A reassessment of the sustainability of pension reforms in Europe (2014)

Aaron G Grech


After decades of gradual expansion, the scope of Europe's state pension systems started to be rolled back in the 1990s. Policymakers across the continent became increasingly concerned about the sustainability of pensions and sought ways of reducing spending. Although the impact of these changes has yet to be felt, as current pensioners are still benefitting from previous systems, there is increasing evidence that in some cases the reforms could impact quite significantly the living standards of future pensioners. This evidence, together with developments related to the great recession, has led to a reassessment of reforms and, in some countries, policy reversals.

After describing the current role of state pensions in Europe and the changes enacted since the 1990s, this Chapter will argue for a reassessment of the concept of sustainability as applied to state pensions. Policy reversals suggest that policymakers need a broader sustainability framework which integrates both adequacy and financial sustainability considerations. In this light, this Chapter proposes a set of 4 indicators which need to be jointly considered. On one hand, policymakers need to look at how reforms could affect the ability of systems to alleviate poverty and maintain income in retirement for future pensioners, while on the other; they need to consider how reforms could change the cost and relative benefit of systems to future working age generations.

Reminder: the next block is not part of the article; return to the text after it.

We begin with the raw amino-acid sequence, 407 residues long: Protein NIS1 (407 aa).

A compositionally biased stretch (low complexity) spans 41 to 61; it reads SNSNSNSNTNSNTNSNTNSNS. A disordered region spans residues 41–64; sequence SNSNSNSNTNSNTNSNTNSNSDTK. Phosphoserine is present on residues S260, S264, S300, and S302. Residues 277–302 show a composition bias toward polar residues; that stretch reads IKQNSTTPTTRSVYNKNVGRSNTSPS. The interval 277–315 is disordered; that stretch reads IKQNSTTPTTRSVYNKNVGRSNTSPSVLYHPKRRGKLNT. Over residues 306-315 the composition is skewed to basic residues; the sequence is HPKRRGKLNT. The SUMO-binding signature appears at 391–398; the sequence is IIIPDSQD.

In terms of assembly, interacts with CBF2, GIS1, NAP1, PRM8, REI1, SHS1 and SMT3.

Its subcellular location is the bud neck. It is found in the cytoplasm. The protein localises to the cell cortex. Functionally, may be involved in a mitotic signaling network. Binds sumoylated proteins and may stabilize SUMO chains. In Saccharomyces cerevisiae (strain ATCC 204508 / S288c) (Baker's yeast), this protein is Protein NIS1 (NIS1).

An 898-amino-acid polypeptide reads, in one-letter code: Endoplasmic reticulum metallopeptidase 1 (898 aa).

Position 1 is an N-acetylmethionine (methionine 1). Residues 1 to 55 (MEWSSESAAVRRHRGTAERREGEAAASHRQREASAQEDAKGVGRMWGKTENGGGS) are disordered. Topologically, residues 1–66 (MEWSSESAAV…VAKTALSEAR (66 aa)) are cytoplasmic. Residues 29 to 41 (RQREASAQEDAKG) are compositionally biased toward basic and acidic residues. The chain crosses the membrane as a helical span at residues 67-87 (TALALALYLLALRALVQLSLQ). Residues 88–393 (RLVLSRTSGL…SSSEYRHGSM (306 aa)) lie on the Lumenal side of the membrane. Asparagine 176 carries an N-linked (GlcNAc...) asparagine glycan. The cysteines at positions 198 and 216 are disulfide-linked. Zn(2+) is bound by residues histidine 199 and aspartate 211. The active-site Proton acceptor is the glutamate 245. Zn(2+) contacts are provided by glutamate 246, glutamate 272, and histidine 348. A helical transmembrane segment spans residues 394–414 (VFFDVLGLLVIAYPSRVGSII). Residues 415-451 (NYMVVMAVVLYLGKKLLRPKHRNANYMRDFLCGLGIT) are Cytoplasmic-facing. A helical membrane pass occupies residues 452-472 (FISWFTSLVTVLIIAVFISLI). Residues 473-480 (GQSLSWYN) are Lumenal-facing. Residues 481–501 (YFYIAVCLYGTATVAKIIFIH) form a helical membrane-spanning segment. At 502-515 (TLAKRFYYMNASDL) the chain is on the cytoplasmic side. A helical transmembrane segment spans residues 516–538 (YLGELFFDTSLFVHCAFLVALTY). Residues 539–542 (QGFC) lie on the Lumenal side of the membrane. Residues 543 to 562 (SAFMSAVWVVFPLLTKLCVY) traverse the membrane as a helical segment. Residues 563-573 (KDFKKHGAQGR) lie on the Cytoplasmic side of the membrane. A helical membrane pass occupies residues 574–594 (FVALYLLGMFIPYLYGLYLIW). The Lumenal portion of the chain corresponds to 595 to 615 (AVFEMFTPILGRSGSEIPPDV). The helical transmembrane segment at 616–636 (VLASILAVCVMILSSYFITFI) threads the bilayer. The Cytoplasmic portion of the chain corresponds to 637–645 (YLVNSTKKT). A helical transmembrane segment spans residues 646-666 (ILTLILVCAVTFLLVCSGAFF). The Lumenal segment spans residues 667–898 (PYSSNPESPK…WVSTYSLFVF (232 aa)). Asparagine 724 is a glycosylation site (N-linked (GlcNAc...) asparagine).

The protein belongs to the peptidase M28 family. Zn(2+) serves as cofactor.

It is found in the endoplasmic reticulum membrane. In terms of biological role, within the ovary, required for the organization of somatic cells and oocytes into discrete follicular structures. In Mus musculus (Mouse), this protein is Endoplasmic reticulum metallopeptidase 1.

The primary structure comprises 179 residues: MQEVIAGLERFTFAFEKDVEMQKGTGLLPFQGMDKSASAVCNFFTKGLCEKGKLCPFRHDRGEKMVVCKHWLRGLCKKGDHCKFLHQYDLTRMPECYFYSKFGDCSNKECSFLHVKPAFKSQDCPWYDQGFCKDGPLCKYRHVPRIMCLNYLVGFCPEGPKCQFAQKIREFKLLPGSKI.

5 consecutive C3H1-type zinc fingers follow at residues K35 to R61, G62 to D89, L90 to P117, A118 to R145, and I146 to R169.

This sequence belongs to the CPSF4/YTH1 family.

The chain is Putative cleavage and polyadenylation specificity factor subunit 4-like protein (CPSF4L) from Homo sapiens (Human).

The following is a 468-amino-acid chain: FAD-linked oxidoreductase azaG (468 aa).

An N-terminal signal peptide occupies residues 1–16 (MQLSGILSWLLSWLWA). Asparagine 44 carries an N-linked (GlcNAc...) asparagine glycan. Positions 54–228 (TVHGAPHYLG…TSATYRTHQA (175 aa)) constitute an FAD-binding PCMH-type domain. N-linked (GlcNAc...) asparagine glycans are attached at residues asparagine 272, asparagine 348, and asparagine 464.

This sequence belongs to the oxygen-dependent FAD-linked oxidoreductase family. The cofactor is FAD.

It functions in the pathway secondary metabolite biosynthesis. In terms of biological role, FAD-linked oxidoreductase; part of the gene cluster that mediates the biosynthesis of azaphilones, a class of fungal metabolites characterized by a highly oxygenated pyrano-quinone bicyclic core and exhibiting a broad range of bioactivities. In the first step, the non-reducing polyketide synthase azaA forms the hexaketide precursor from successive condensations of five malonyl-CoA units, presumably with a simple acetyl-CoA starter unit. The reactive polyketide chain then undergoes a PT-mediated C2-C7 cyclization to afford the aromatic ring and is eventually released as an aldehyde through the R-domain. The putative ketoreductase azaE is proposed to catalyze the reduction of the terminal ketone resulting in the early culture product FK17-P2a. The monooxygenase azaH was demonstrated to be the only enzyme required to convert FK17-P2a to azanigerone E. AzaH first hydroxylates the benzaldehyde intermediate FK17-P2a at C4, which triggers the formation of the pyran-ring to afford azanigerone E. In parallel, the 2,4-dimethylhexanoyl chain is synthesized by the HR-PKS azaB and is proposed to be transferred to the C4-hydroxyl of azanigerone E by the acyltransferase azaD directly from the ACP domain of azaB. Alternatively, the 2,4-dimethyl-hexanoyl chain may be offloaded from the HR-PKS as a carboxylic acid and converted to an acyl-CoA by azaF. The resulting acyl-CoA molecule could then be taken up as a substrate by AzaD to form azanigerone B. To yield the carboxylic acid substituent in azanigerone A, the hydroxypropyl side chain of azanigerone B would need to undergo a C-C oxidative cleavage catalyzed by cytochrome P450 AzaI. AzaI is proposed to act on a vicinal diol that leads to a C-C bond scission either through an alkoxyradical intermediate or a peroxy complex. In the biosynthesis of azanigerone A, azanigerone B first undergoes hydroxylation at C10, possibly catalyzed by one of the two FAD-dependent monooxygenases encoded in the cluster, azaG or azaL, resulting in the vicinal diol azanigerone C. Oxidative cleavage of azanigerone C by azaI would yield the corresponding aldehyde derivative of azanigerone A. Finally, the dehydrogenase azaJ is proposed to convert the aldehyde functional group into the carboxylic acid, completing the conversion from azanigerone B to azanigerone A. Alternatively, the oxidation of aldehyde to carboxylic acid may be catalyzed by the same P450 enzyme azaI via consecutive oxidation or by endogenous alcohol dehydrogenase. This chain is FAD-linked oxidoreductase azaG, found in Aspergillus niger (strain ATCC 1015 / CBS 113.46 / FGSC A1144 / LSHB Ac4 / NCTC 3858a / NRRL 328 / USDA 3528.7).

The framework is based on pension wealth estimates for a variety of hypothetical cases. This differs from the approach typically used by international institutions and national governments, which tends to focus on pension generosity at retirement for someone with a full career on average wages. This adequacy measure fails to capture the full impact of recent reforms. In many cases, these penalise more strongly those with incomplete careers, reduce progressiveness and diminish gradually the relative value of pensions over retirement.  By focusing on all prospective transfers rather than those at retirement and by looking into the interaction between entitlements and labour participation, this approach provides additional insights on the impact of reforms. Our estimates, for ten countries covering 70% of the EU's population, suggest that generosity has fallen significantly. Moreover, moves to link benefits to contributions have raised adequacy concerns for certain groups and have strengthened the need for better labour market access. Finally, though reforms have helped address fiscal challenges, in many countries pressures remain strong and further reforms are likely.

Chapter 2 (pp. 31-74) in "Pensions: Policies, new reforms and current challenges", 2014, Thom Reilly (ed.), Happauge, New York: Nova Science Publishers.